NAN18 by Jörg Boner and Christian Deuber
for Nanoo

| 6 comments

Cologne 2010: Swiss Designers Jörg Boner and Christian Deuber were named winners of the interior innovation and best item awards at imm Cologne 2010 last week for their concrete and metal floor lamps.

Called NAN18, the floor lamps join the previously designed NAN17 ceiling lights for Swiss brand Nanoo to form a collection of lamps with pleated metal shades.

Individual steel slats are arranged to create a cone, from which light indirectly reflects out to give the illusion of a translucent fabric shade.

The floor lamps have exposed concrete bases in either white or grey.

Photographs are by Hans-Jörg Walter. Photographs including models have been taken by Christian Schnur.

Below is some more information from the designers:

--

floor lamp NAN18
for nanoo (CH), 2009

NAN18 is a standard lamp. The lamps comprise individual tin slats, arranged circularly to create a conic lampshade. The emergent light is soft and atmospheric. It falls as direct light through an opaque sheet of acrylic glass. Indirect light rises  towards the ceiling. The arrangement of the individual slats results in the play of an atmospheric surround light on the outer shell.

The lampshade stands on a stainless steel tube, which is also white.
A concrete socle, either in white or naturally coloured concrete, creates the base for the standard lamp.

Specifications: sheet steel 0.7 mm, powder-coated

Ceiling light NAN17
for nanoo (CH), 2008
This hanging light consists of tin slats that form a translucent structure. The assembled parts form a lampshade.The resulting light is soft and atmospheric.

Specifications: sheet steel 0.7 mm, powder-coated

The predecessor of the NAN17, a custom made object for the senior citizens home in Untersiggenthal (CH), as a hanging version in the tea kitchen. Our design was realised in 60 objects. The point of departure was a context conventionally shunned for its dusty textile lamp shades. We worked with the beautiful aspects of these shades: their pleated structure. Individual tin slats form a translucent lamp shade.

Designer's voice:
"...When does poetry ever rhyme with industrial production? Take this as a shining example..."
Interview with Jörg Boner and Christian Deuber:

nanoo: How did nan17 come about?
Jörg Boner and Christian Deuber: In the best possible way that a design can – from real life and based on a genuine need. The Meier/Leder team of architects from Baden won a competition and was looking for a partner to provide the right kind of lighting for a new institutional building for residential use – bright and modern, and yet not without warmth. Our proposal was implemented in 2007 in 60 different installations specific to the design of the building. The result was received with  great enthusiasm, so much so that it was further developed for general use and sold through up - market design stores.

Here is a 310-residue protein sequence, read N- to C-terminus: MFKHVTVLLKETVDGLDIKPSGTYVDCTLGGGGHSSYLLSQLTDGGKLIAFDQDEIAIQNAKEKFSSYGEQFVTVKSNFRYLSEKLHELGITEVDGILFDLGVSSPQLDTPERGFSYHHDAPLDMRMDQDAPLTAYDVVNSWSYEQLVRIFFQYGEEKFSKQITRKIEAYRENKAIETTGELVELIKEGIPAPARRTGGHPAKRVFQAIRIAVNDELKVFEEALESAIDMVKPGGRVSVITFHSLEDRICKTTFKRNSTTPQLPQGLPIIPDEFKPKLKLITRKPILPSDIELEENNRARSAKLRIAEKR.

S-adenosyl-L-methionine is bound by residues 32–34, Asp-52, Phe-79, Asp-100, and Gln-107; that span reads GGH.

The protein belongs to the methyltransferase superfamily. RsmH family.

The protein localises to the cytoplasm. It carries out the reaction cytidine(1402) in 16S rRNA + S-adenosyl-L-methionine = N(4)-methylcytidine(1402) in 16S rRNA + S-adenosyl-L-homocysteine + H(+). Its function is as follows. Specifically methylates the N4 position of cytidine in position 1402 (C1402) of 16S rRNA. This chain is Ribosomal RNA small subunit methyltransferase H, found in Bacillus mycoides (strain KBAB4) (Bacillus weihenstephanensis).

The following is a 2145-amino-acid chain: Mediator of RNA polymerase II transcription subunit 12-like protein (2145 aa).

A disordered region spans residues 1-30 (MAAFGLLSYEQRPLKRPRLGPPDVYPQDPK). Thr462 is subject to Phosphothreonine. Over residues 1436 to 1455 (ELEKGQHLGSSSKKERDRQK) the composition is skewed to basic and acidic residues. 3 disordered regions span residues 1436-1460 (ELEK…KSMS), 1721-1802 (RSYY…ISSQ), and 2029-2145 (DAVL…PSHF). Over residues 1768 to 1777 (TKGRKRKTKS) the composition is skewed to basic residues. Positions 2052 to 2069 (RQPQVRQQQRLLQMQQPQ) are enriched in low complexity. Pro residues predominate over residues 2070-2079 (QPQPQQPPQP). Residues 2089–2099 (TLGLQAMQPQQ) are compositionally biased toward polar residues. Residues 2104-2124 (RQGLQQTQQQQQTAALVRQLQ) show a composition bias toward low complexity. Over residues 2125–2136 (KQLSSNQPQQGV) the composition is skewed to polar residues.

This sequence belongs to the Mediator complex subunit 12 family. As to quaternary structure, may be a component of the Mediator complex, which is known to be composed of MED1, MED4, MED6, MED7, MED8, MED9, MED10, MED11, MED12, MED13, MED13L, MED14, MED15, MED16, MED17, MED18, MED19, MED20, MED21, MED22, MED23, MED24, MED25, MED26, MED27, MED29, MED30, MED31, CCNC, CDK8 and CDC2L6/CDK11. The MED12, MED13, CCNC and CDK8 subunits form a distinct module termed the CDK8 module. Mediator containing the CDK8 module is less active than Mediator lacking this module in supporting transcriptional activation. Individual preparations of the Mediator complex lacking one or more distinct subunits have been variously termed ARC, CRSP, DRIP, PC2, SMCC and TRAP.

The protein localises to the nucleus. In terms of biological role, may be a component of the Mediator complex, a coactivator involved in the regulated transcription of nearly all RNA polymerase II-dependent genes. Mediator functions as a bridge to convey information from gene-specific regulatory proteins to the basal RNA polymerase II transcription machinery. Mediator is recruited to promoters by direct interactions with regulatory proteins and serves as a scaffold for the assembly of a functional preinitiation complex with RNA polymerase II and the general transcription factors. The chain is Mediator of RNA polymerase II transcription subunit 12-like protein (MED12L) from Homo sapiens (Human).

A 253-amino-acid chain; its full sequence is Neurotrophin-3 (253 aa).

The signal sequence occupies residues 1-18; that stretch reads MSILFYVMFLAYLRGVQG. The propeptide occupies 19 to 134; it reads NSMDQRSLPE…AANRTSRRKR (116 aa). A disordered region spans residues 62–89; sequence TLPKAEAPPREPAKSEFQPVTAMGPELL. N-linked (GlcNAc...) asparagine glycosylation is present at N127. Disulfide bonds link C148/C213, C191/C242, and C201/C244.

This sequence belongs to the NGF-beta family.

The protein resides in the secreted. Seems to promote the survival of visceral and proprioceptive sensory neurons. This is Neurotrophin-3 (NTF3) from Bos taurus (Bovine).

So NAN17 is the result of following one of the classic principles of design ...
Exactly! This kind of development has come up repeatedly throughout the history of design. In 1961 for example, Achille Castiglioni developed a light for the famous “Splügen Bräu” bar in Milan. After the opening of the bar, the light found its way into a light collection that was on general sale and is still available today as part of one of the most important Italian design collections.

What defines the NAN17 aesthetic style?
The starting point was an environment that is traditionally seen as being old and stuffy – cloth lampshades. We took the nicer part of these shades, namely the folds, and applying a contemporary aesthetic and technical vocabulary, we managed to create a surprising contrast of real innovative quality – it’s romanticism in its most modern form!

And how does NAN17 work in technical terms?
The lamp is made up of individual metal blades laid out in a circle to form a crown-shaped lampshade. The lighting works in three ways. From below, direct light comes through opal Perspex. Then there is indirect lighting up to the cover, while on the outside, atmospheric ambient lighting is created by the configuration of the blades.

| 6 comments

Posted on Friday, January 29th, 2010 at 8:36 am by Chris Barnes. See our copyright policy. Before commenting, please read our comments policy.

  • mjd

    Isn’t that an exact copy of the tank light by Alexander Taylor for Established and sons!

  • ben

    Nice effect but i’m afraid when i saw it in the flesh in cologne it looks much too similar to the Tank light E&S collection….I think it would be much more credible given a different shade form/format.

  • http://www.larevuedudesign.com/ Alexandre

    Interesting, but it really looks like to Tank lamp of Alexander Taylor for Established and Sons http://www.establishedandsons.com/#/PrincipalCollection-Lighting-Tank/

  • Irene

    Really nice! It is commonly siad that it is impossible to design new models in lighting: this lampd shows this belief is not true.

  • Evelyn

    It’s not like the Tank light. The proportions and slats are similar but the Tank light is solid and only emits light from the base of the shade. This light is obviously multi-layered and emits light ‘though’ the lamps sides also.

    It’s a completely different ‘concept’ and similar in thought to the Scott Richard and Victoria lights I saw at during London design week: http://www.pleatfarm.com/2009/10/12/pleated-lampshade-by-scott-rich-victoria/

    I think the scott, Richard and Victoria floor lamp is much more interesting in form however than the above floorlamp.

  • noemi

    thank u evelyn. I hadnt see the work of Scott Richard and Victoria before and is amazing!!!